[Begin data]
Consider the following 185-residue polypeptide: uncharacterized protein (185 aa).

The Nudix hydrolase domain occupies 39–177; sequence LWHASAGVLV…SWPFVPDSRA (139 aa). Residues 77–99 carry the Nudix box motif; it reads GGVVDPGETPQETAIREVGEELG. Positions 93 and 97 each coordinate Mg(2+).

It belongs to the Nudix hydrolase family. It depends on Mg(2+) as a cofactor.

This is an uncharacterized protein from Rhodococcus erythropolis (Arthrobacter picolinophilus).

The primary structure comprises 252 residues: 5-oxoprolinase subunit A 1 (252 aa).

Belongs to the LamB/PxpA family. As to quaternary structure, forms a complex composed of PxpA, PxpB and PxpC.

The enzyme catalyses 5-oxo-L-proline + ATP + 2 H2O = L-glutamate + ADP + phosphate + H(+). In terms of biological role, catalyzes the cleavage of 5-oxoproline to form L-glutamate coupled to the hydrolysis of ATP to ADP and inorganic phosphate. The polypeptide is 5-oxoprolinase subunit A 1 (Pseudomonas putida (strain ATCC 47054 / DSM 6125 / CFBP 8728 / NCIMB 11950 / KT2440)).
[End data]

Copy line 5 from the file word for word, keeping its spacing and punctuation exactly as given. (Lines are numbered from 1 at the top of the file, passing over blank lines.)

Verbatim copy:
The primary structure comprises 252 residues: 5-oxoprolinase subunit A 1 (252 aa).